The White House won’t issue a formal economic forecast showing the extent of the U.S. downturn precipitated by the coronavirus pandemic, according to two people familiar with the matter.

The forecast is traditionally included in a part of the White House budget process called the “mid-session review,” which is usually issued in July or August. It follows the president’s budget proposal, released in February, and is intended to evaluate whether economic projections in that document are holding up.

The administration lacks the data it needs to meet the statutory deadline for the forecast, one person said. The unprecedented nature of the coronavirus outbreak makes a forecast impossible, according to another person. The people asked not to be identified because the White House hasn’t announced the decision.

More than 40 million Americans have filed for unemployment benefits since March after social distancing restrictions to curb the spread of coronavirus shut down the U.S. economy. Growth in the three months through June may contract as much as 25 per cent.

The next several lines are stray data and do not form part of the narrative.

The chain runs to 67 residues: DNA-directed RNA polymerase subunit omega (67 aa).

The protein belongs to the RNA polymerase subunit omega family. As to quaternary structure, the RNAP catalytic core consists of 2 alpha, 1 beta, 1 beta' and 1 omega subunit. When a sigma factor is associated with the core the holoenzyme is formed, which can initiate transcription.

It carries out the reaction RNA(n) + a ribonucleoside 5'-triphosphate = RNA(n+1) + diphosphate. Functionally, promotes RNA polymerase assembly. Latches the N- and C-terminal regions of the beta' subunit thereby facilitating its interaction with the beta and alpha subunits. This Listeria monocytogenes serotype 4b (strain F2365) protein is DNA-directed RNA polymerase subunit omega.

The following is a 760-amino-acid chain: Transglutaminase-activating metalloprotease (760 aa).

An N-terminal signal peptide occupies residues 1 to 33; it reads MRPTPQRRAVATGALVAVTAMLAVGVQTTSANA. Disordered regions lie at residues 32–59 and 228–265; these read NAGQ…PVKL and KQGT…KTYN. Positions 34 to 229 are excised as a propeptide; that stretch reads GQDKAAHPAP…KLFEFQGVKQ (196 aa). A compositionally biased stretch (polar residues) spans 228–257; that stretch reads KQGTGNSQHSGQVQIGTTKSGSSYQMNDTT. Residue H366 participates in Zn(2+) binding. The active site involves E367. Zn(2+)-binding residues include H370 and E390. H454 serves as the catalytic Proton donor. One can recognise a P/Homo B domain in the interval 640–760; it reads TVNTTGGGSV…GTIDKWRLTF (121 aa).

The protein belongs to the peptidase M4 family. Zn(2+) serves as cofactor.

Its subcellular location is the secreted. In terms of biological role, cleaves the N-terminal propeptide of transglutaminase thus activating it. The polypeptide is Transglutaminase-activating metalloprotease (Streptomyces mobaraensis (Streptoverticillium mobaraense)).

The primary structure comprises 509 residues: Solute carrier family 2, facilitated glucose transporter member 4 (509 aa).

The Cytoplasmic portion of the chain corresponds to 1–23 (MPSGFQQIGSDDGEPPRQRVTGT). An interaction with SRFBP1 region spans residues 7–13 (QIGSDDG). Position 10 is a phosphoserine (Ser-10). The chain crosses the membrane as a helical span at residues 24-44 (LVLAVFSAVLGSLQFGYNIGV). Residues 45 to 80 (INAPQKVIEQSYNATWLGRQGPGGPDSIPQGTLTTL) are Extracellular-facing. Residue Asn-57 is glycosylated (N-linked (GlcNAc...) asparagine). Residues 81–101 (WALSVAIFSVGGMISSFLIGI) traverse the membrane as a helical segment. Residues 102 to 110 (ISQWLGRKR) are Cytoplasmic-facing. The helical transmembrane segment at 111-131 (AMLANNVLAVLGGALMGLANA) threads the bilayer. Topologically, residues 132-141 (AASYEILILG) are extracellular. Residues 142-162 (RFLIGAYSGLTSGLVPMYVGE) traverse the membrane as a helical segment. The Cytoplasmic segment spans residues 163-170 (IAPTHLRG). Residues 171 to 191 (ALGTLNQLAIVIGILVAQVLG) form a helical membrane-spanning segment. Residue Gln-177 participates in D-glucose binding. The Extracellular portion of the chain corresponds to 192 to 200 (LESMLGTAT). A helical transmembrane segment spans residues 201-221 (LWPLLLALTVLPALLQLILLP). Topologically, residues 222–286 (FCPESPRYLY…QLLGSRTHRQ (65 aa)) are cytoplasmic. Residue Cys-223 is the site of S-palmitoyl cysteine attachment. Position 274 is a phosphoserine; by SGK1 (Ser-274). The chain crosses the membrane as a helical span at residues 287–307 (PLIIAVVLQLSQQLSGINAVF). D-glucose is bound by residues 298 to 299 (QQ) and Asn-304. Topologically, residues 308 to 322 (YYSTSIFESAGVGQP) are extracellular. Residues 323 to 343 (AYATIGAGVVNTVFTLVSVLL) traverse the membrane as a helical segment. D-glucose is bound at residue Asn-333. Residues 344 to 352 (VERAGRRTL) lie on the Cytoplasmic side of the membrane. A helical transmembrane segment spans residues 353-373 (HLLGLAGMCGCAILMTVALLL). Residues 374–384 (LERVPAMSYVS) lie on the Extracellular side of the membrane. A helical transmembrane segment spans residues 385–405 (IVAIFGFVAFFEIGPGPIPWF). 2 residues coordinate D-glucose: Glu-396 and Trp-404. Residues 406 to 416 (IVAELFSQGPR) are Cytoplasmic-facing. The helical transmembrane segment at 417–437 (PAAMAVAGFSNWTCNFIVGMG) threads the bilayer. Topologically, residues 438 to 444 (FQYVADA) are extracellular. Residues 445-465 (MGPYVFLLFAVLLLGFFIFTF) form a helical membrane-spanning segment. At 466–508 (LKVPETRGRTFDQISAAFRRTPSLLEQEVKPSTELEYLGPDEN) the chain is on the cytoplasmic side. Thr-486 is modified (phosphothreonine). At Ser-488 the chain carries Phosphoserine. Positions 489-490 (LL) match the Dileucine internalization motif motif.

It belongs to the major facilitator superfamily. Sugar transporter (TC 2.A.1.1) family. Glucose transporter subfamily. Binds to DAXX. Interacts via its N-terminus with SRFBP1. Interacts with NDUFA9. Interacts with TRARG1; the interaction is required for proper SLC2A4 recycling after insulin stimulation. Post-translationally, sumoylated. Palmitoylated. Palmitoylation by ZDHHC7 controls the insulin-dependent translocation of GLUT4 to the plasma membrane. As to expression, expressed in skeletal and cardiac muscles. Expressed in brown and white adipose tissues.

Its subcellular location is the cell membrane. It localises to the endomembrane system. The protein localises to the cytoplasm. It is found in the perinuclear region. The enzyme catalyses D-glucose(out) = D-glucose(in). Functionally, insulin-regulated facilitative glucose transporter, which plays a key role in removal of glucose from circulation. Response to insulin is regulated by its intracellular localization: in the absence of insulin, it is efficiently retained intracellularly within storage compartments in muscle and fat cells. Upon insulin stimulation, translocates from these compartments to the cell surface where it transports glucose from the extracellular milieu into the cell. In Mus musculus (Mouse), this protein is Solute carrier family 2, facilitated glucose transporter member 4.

“The economic models are very difficult to predict the situation, since this has nothing to do with normal economic factors, this has to do with a closing of the economy and an opening of the economy,” Treasury Secretary Steven Mnuchin said earlier this month.

But President Donald Trump hasn’t hesitated to forecast a boom after the November elections.

“We’re going to have a third quarter that’s going to be good, we’re going to have a fourth quarter that has the potential to be really good and we’re going to have one of the best years we’ve ever had next year,” he said earlier this week.

The mid-session review in 2018 didn’t include updated economic forecasts because it was issued just a few months after Trump’s first budget request.

The Washington Post reported earlier Thursday the updated forecast wouldn’t be issued this year.